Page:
God damn whoever made this game because it is addictive as hell. I have only played two games so far, but my DOTA flashbacks have effectively ensured I will be screwing around in this title for a while. I am going to try out all the free to play characters for now, just to get a better handle on the game, and I am not touching Dominion yet, simply because I must wrap my head around the basics first. I will also continue to research the paid characters and see which one best suits my play-style. All in all, good game, and I am glad (wroth) that I got coerced into giving it a try. Because now I am hooked. Damn it.
I am steadily getting better as a Protoss player. I have made it a rule to get at least four to five 1v1 matches in a week so my macro game continues to improve. But my true love in StarCraft II right now is playing with a friend in ranked 2v2. It is a treat to play and I am very happy with everything it has to offer so far.
Note: I know this post is very late, but hey, I started putting it together about two weeks back and constantly got sidetracked. The following are some gaming moments in 2010 that had me sit back and just marvel at the developers for putting together such incredible set-pieces.
Mass Effect 2 – The Ending Sequence
Despite a lackluster final-boss (what the hell was that all about anyway?), the ending of Mass Effect 2 was one of the greatest moments crafted in any game ever made. Granted the final cut-scene had zero input from the player, but you could see all of your actions over the course of the game reflected in that sequence. The fate of your teammates, crew-mates, and even your own survival would be revealed in a cut-scene that was crafted out of the very choices you made throughout the game. The final cacophony that leads to Shepard’s breathtaking leap of faith was the icing on the cake. Topped with a stellar musical score and superb dialogue, the ending of Mass Effect 2 continues to live on in memory as one of the most powerful video game endings in history. I had goosebumps!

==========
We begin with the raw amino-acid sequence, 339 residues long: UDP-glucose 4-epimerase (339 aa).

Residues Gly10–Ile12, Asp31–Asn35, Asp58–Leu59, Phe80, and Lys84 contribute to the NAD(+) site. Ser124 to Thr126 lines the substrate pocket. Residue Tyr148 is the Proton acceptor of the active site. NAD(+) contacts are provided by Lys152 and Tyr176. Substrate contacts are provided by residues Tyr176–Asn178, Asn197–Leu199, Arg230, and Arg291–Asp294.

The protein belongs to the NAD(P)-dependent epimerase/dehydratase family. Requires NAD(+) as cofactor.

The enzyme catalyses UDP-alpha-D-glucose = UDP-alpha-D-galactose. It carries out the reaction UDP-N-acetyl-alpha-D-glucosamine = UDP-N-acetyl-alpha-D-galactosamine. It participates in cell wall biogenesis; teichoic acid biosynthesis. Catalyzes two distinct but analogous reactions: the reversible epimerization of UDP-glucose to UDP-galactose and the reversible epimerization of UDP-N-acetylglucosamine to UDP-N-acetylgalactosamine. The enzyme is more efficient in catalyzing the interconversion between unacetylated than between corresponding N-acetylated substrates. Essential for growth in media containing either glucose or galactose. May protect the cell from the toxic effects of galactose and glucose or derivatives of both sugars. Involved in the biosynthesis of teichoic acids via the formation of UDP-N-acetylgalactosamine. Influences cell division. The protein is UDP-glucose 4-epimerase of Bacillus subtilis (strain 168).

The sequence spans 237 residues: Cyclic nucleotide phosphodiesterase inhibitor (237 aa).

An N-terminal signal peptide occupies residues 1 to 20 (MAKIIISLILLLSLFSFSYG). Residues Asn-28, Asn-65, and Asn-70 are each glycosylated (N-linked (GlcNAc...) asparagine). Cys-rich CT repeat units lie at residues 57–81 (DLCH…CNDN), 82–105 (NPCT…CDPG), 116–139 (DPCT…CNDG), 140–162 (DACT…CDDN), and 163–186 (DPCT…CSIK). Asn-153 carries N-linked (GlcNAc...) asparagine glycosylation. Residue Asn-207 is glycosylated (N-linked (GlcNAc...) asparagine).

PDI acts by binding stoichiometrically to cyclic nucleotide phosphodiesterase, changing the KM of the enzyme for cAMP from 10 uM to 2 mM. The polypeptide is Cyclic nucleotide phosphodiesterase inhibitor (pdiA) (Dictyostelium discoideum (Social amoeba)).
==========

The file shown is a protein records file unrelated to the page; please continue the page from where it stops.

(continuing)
World of Warcraft – Killing the Lich King
Nearly eight years in the making, the final blow to the Lich King was a triumphant moment in 2010. Even since his betrayal at Stratholme, and subsequent departure from humanity, every Warcraft fan prayed for the day when we would stand toe-to-toe with the arch-villain and sink in his fine-honed blades. Now I didn’t get to experience the moment on my main character, and I wasn’t there for the three week struggle against the fight that led to the eventual kill, but the moment was nevertheless cathartic. We had killed Arthas, and all was right with the world.